One day you’re walking towards the apartment you live in and out of the blue find yourself stabbed. You scream as loud as possible to ensure your neighbors hear your voice and alert the police. While they hear your plea, each of them, to be precise thirty-eight pairs of ears, completely disregard the alarming noise that comes from the outside of their cozy apartment and continue minding their own business; some go back to sleep while some perhaps continue reading a book while the attacker returns to finish what he had already started that will eventually take your precious life from you.
This, unfortunately, happened back in the cold March of 1964 when Kitty Genovese got killed by Winston Moseley while all her neighbors heard the noise but did little and chose not to interfere in the crime at a time when there was a chance to save the young woman’s life… It was more than fifty years ago when I first heard about the crime it shattered my mind. It happened not because of a woman who lost her life after being attacked by an insane man, but the circumstances that at the end of the day allowed Winston Moseley to succeed in his attempt. This is why my interest got doubled to see James Solomon’s documentary film “The Witness” where the brother of the victim, Bill Genovese, after so many years still can’t rest until he finds the answer that will help him to move on.…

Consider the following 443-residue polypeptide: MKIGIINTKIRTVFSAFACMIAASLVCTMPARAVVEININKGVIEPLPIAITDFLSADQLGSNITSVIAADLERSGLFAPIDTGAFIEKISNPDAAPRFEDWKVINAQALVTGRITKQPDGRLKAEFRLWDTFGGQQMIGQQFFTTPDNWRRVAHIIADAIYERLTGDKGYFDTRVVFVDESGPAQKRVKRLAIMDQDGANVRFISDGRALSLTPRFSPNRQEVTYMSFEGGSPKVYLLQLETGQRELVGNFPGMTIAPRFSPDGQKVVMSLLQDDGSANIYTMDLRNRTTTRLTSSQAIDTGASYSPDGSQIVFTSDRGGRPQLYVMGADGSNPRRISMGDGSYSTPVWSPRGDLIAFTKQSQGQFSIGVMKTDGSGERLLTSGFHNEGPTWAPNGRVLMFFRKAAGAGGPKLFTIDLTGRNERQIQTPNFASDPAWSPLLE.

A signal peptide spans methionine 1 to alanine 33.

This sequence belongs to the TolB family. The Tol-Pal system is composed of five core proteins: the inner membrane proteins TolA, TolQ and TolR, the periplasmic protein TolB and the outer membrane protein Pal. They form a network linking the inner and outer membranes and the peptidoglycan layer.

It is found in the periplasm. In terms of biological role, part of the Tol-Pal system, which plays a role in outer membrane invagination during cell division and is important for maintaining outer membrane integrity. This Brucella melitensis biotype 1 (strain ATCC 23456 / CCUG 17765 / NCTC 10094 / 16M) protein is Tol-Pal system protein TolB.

There are in particular a few scenes that give you a close-up view of the crime that occurred decades ago. It’s the ones where a young woman imitates the last scream of Kitty Genovese, and the one where Bill Genovese speaks with the son of the murderer, Winston Moseley, who wanted to blame the black-and-white issue existing at the time, forgetting that one of his father’s victim was an African-American woman.
However, in James Solomon’s film you will see something that the media back then preferred not to talk about; the fact that Kitty Genovese loses her life in the hand of her friend who, despite the danger that awaited her outside of her comfortable apartment, left to check out the noise that came from outside the building. It is also about Bill Genovese’s vision of the event that occurred when he was little and how back then, still young and energetic, takes a stand to never become like the thirty-eight bystander witnesses of the crime against his sister.
In conclusion, Solomon’s film is powerful, important and again very relevant nowadays which merits itself to be seen. While it brings one of the most shocking crimes back to life, he follows Bill Genovese during his journey in his attempt to relive the heartbreaking day again to see how was it back then when his dearest sister wanted help to be rescued, but never got it.